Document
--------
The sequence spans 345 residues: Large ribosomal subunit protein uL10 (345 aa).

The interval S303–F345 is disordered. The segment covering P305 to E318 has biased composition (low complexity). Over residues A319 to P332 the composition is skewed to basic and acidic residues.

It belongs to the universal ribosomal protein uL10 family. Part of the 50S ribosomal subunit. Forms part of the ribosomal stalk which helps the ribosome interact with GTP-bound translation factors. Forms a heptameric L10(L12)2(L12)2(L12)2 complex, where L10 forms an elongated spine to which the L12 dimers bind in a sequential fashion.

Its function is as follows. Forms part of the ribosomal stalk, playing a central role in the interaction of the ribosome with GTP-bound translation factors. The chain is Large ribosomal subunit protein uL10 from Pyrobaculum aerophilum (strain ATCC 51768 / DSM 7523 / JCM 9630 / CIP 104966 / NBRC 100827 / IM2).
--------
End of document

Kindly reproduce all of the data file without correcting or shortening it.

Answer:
The sequence spans 345 residues: Large ribosomal subunit protein uL10 (345 aa).

The interval S303–F345 is disordered. The segment covering P305 to E318 has biased composition (low complexity). Over residues A319 to P332 the composition is skewed to basic and acidic residues.

It belongs to the universal ribosomal protein uL10 family. Part of the 50S ribosomal subunit. Forms part of the ribosomal stalk which helps the ribosome interact with GTP-bound translation factors. Forms a heptameric L10(L12)2(L12)2(L12)2 complex, where L10 forms an elongated spine to which the L12 dimers bind in a sequential fashion.

Its function is as follows. Forms part of the ribosomal stalk, playing a central role in the interaction of the ribosome with GTP-bound translation factors. The chain is Large ribosomal subunit protein uL10 from Pyrobaculum aerophilum (strain ATCC 51768 / DSM 7523 / JCM 9630 / CIP 104966 / NBRC 100827 / IM2).